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Friday, April 28, 2017

Published with permission from Alternet.

Election lawyers in academia are wringing their hands over comments Supreme Court Justice Ruth Bader Ginsburg made to the New York Times about how she doesn’t want to consider what America—and the Court—would be like under a President Trump.

“I can’t imagine what this place would be—I can’t imagine what the country would be—with Donald Trump as our president,” Ginsburg told the Times. “For the country, it could be four years. For the court, it could be—I don’t even want to contemplate that.”

The Washington Post, which is perpetually infected with a self-assigned puritanical streak, was quick to question whether Ginsburg had “crossed a very important line,” because it’s possible the 2016 presidential election could end up before the Court in a vote court dispute.

“Generally, though, you don’t hear a Supreme Court justice talking like this,” wrote WaPo’s Aaron Blake. “In fact, you generally don’t hear a Supreme Court justice talking at all—much less about the big political issues of the day.”

“I find it baffling actually that she says these things,” Arthur Hellman, a University of Pittsburgh law professor told the Post. “She must know that she shouldn’t be. However tempted she might be, she shouldn’t be doing it.”

How quickly these purists forget Ginsburg’s deceased fellow justice and good friend, the arch-conservative Antonin Scalia, who famously told law school audiences and national television programs such as CBS’s “60 Minutes” to “get over it,” when asked about the Court’s 2000 vote to stop the Florida presidential campaign’s recount and install George W. Bush as president.

That was hardly Scalia’s only outspoken outburst. Other justices, such as Sonia Sotomayor, have given speeches in which they have made their values known.

Let’s be a little more sober than shocked, if that’s possible in today’s hyper-partisan media and political arena. Do any of Ginsburg’s critics in the press recall her background and long history on the Court as a champion of many liberal issues, especially the rights of women? Have they read any of her opinions or dissents in which she stridently objects to rulings that harm women or limit their options in society?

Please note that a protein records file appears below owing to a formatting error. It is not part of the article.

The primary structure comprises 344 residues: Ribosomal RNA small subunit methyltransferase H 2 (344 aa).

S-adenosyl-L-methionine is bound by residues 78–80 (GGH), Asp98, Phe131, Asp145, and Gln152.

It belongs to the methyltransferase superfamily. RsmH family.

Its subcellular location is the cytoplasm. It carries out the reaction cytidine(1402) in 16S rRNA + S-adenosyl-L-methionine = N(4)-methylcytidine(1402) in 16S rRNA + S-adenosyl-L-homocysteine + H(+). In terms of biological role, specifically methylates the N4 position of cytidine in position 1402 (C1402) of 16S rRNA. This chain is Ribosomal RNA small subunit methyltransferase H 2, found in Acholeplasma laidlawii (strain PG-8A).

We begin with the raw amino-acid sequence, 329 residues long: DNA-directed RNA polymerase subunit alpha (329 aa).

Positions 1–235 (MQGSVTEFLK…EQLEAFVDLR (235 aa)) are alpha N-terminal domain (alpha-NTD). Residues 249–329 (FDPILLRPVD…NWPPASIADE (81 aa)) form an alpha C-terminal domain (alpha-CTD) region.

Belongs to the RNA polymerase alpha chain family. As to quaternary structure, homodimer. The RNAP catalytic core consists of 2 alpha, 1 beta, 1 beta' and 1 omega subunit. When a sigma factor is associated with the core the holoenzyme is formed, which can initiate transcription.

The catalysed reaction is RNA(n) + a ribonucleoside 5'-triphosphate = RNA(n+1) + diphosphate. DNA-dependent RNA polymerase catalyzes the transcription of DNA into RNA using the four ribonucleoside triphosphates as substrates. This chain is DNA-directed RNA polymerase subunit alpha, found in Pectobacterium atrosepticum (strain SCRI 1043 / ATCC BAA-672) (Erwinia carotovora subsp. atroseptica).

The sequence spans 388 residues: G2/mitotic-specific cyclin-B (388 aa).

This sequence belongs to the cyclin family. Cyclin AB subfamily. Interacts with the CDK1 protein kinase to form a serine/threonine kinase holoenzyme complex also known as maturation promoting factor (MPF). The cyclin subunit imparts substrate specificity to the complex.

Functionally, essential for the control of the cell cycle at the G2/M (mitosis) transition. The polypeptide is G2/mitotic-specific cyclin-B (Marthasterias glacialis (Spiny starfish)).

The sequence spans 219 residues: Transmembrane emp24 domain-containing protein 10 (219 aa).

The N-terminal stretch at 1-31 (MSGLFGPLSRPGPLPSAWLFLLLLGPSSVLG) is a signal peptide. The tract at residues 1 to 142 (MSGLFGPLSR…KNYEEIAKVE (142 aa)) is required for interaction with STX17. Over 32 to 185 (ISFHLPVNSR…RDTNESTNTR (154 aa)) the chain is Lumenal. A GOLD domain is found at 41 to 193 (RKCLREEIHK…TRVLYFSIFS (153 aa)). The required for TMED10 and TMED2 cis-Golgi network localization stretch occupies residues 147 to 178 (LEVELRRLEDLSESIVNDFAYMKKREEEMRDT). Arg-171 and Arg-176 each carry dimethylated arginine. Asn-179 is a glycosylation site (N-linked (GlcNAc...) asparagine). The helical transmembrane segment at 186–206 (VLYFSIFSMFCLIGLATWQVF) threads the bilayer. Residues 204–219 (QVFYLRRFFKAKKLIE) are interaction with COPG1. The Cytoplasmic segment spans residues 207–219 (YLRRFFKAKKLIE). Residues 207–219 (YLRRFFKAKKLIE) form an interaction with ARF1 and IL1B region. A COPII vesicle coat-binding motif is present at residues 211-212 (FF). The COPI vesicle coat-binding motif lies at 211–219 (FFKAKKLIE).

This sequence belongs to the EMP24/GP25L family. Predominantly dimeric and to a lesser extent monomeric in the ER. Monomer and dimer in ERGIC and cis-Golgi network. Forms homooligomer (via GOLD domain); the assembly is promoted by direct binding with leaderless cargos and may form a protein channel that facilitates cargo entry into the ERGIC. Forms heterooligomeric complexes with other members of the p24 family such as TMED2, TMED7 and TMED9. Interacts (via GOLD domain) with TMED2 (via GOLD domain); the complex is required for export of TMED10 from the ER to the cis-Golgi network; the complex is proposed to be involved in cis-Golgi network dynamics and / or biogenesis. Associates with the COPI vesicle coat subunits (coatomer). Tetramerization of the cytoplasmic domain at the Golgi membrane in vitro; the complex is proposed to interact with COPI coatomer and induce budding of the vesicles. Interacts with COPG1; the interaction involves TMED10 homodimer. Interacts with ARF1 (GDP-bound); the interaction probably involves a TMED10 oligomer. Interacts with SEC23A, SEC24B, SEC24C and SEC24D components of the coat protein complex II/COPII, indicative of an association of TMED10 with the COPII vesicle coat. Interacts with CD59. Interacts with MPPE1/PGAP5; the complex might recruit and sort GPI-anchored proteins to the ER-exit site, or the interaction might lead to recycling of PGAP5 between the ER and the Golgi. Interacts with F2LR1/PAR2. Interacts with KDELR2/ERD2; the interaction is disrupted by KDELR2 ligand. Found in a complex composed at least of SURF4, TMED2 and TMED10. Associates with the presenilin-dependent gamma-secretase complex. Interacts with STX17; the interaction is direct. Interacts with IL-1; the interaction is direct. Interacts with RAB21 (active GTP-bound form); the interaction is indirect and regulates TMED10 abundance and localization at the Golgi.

Thus, is it any surprise that she would not want to imagine as president a man who has used virtually every smear, cliche, sexist and racist swipe to gain political advantage?

It may be that in a more perfect world, the public would never hear what judges think, apart from what’s written in their rulings and dissents. But that’s an arguable point too, because if one looks at what Supreme Court justices write—such as Chief Justice John Roberts saying America has entered a post-racial era, in the ruling gutting the 1965 Voting Rights Act —it’s pretty clear what they believe, and it would be useful to hear more on why they believe it.

Nonetheless, Ginsburg’s interview with the Times didn’t just focus on Trump. She also said that the Senate’s refusal to confirm Merrick B. Garland as the ninth justice is an abdication of their  constitutional duty. “That’s their job,” she said. “There’s nothing in the Constitution that says the president stops being president in his last year.”

Funny, that comment didn’t draw anywhere near the ire or criticism compared to stating the obvious about a Trump presidency: that it would impose turmoil on the country for at least the next four years, and depending on who the next president appoints to the Court, the damage could last for decades.

Photo: AFP Photo/Tim Sloan

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